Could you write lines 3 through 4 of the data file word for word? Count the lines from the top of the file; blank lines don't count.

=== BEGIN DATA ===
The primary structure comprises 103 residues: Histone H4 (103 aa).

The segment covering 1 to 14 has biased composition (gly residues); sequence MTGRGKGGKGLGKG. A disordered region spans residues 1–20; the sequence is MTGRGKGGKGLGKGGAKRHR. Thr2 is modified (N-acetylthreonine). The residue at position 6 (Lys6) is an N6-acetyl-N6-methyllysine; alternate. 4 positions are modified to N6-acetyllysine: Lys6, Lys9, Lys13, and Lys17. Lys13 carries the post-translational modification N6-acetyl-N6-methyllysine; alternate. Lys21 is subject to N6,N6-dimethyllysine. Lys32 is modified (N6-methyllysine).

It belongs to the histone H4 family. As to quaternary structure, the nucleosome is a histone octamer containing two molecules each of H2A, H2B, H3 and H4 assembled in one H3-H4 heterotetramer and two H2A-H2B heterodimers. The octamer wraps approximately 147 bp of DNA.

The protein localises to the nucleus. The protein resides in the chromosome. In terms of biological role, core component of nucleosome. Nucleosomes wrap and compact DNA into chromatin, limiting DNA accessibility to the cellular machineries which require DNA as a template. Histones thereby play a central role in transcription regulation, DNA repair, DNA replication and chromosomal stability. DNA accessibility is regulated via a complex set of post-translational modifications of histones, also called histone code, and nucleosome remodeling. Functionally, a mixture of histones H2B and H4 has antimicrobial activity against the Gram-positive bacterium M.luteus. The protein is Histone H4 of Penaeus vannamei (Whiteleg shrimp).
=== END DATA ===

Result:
It belongs to the histone H4 family. As to quaternary structure, the nucleosome is a histone octamer containing two molecules each of H2A, H2B, H3 and H4 assembled in one H3-H4 heterotetramer and two H2A-H2B heterodimers. The octamer wraps approximately 147 bp of DNA.

The protein localises to the nucleus. The protein resides in the chromosome. In terms of biological role, core component of nucleosome. Nucleosomes wrap and compact DNA into chromatin, limiting DNA accessibility to the cellular machineries which require DNA as a template. Histones thereby play a central role in transcription regulation, DNA repair, DNA replication and chromosomal stability. DNA accessibility is regulated via a complex set of post-translational modifications of histones, also called histone code, and nucleosome remodeling. Functionally, a mixture of histones H2B and H4 has antimicrobial activity against the Gram-positive bacterium M.luteus. The protein is Histone H4 of Penaeus vannamei (Whiteleg shrimp).